When asking for the help of a dochaebi, you have to both ask and answer your own questions. Sometime in the past, a certain individual from Cow Island prepared some pork and sorghum cakes as an offering and went to a part of the coast where dochaebi were said to appear. He arrived in the middle of the night. A particularly brave young rascal from the local neighborhood had arrived there earlier to do some fishing. If you want to catch anything at night, it has to be especially quiet, so the boy went to the foot of a lonely hill where people never bothered to tread. He found himself a place to set up and cast out his line. It was deathly quiet. Even the waves were silent.
After some time, the boy spotted a dim light in the distance. It was clearly headed his way. “What kind of light is that?” the boy wondered. “People say that dochaebi often appear here… Could it be one of them?” As the light drew nearer, he was able to make out the form of a man holding a lantern. The man climbed up the hill and crawled over a rock. His curiosity aroused, the boy carefully got closer to get a good look. It turned out to be someone from his neighborhood.
The man spread out a mat on top of a flat rock, placed the pork and sorghum cakes on it, and called out to any dochaebi that might be nearby. “Chambong, good gentlemen, are any of you here?” “Yes, I’m here,” the man himself replied. Both asking and answering his own questions, he kept calling out in his own voice and then replying as a dochaebi would, imitating their voices. “It’s someone that lives in this neighborhood,” he called out. “What can I do for you?” he replied for the dochaebi. “I’ve come to ask for your help, honorable chambong. Please be so kind as to cure my son of his cold and bring me back safely from fishing. And would you also make sure that everyone in my family lives peacefully?”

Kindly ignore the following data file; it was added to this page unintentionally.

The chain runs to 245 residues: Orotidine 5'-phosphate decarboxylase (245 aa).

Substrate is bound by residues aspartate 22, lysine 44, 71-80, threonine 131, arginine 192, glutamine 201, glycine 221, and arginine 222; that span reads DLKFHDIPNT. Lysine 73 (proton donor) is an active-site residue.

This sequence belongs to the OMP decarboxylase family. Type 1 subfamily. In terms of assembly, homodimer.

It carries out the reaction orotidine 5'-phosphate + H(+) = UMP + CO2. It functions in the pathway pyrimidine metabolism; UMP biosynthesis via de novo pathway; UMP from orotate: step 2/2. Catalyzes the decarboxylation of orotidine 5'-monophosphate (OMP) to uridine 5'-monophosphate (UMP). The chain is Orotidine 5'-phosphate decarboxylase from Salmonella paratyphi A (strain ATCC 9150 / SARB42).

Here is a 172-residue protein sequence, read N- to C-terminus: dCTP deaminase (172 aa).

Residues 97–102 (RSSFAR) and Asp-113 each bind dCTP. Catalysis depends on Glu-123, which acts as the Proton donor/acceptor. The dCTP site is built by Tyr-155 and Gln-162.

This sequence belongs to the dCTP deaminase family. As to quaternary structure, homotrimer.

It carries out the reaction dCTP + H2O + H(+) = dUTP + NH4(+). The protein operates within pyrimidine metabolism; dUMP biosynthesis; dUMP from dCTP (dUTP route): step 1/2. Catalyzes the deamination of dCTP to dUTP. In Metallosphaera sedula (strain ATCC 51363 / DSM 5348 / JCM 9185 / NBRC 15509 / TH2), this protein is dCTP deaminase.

The boy heard everything and thought it was just ridiculous. Once the man had finished making his requests, the boy shouted out at the top of his voice, “Sure, no problem, don’t worry about a thing!” The man was seized with fear. He jumped up, tossed away the food he had been offering the dochaebi, and went running further up the hill. He took off in such a panic that he ended up breaking his lantern. His foot got caught in the crack of a rough rock and he went tumbling to the ground. Once he had pulled himself together, he ran home as fast as he could.
The boy chuckled, quite pleased with the results of his joke. But while enjoying the pork and sorghum cakes the man had left behind, he wondered if perhaps he had gone too far with the prank. The man had lost his lantern and fallen over, and he wondered if he had gotten home all right. The following day, the boy went to see his elder neighbor, pretending that he was just stopping by for a friendly visit. The man was lying in bed. He was so distraught that it was impossible to talk to him. Although the boy felt sorry for what he had done, he reasoned that there was no longer any point in confessing. The man ended up dying after three months of suffering. He had lost his mind and died of fright.
As recounted on March 1, 1975, by Mr. Gang Gong-Sik (강공식, 72) of Sinsan-ri, Seongsan-myeon.
From 99 Legends of Jeju Island, a compilation based on accounts compiled by Hyun Yong-Joon.
Cow Island : Udo : 우도 : 牛島 or Soseom : 소섬
This small island lies just off the east coast of Jeju Island.
In Jeju, dokkaebi (도깨비) used to be pronounced dochaebi, and were also called chambong (참봉) or younggam (영감). Dokkaebi are mythical creatures that appear in different forms, looking at times like humans. They are usually depicted with horns, carrying a club, and as such look similar to depictions of goblins or trolls. They are said to wear the traditional Korean hanbok jacket and pants, and don a bamboo or horsehair hat. Most are said to have the last name Kim (or Gim), and they live in abandoned houses. In addition to sorghum pancakes, they enjoy buckwheat jelly and rice wine, and love to chat, sing, wrestle and play tricks. They are afraid of the color red. Although they can pester and punish humans, they are said to be pure-hearted, naive and honest. Dokkaebi want to befriend people, and if they feel excluded, they get angry. They have the power to grant people wishes.
Sorghum cakes : Susuddeok : 수수떡
Sorghum is a cereal grain somewhat similar in appearance to corn.